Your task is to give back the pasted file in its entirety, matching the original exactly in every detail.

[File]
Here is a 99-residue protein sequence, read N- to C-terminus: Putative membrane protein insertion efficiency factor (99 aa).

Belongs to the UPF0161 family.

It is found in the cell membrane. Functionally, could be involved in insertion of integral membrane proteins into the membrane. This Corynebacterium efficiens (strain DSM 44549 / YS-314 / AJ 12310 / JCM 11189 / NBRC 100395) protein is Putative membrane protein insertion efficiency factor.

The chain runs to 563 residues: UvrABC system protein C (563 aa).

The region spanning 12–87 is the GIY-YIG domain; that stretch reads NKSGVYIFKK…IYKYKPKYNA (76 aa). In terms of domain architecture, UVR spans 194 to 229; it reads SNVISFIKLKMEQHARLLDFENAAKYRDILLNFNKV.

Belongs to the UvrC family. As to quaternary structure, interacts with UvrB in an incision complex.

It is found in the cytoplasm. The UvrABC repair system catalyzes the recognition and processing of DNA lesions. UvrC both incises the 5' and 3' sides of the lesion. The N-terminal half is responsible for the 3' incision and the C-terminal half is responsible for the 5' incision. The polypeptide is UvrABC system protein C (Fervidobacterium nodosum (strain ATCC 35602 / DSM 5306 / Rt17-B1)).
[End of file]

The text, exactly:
Here is a 99-residue protein sequence, read N- to C-terminus: Putative membrane protein insertion efficiency factor (99 aa).

Belongs to the UPF0161 family.

It is found in the cell membrane. Functionally, could be involved in insertion of integral membrane proteins into the membrane. This Corynebacterium efficiens (strain DSM 44549 / YS-314 / AJ 12310 / JCM 11189 / NBRC 100395) protein is Putative membrane protein insertion efficiency factor.

The chain runs to 563 residues: UvrABC system protein C (563 aa).

The region spanning 12–87 is the GIY-YIG domain; that stretch reads NKSGVYIFKK…IYKYKPKYNA (76 aa). In terms of domain architecture, UVR spans 194 to 229; it reads SNVISFIKLKMEQHARLLDFENAAKYRDILLNFNKV.

Belongs to the UvrC family. As to quaternary structure, interacts with UvrB in an incision complex.

It is found in the cytoplasm. The UvrABC repair system catalyzes the recognition and processing of DNA lesions. UvrC both incises the 5' and 3' sides of the lesion. The N-terminal half is responsible for the 3' incision and the C-terminal half is responsible for the 5' incision. The polypeptide is UvrABC system protein C (Fervidobacterium nodosum (strain ATCC 35602 / DSM 5306 / Rt17-B1)).